There are a number of factors that can impact what a COO is responsible for at a company. BEFORE an engagement begins I would provide an honest assessment of where I can help and what is out of scope.
The main goal of this type of COO is to implement, communicate and support the strategies created by the CEO and other senior executives. The Executor’s focus is on daily operations, allowing the CEO to manage larger, overarching company strategy and vision.
This COO still maintains a focus on day-to-day business operations, but was hired to spearhead and lead a specific initiative. This might include supporting a large-scale organizational shift like rapid growth, restructuring or leading the charge to profitability.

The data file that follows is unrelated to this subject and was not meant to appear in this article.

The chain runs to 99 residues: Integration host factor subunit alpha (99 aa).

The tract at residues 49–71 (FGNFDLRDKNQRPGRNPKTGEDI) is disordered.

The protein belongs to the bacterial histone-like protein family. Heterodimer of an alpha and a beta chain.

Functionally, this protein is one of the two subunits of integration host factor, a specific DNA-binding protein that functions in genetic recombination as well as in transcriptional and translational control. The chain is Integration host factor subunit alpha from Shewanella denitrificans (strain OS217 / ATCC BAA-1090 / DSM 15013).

Just as the name implies, the Mentor COO is responsible for supporting and guiding a newer CEO or junior operator. In these cases, the COO role may change or shift as the new CEO learns the ropes, or may even disappear entirely when the CEO no longer needs the COO’s support. This COO could also mentor a rising star within your organization to be the long-term COO.
The Other Half COO serves to compliment the skills, style and expertise of the CEO, becoming the “other half” of the senior management team. If the company’s CEO manages with a direct and aggressive management style, for instance, organization leaders may select a calmer, more modest individual as the COO.
This type of COO takes the Other Half role to the next level. In some cases, the CEO simply works best with a partner in a co-leadership style. They will often divide the functions of the company between them based on fit with their experience.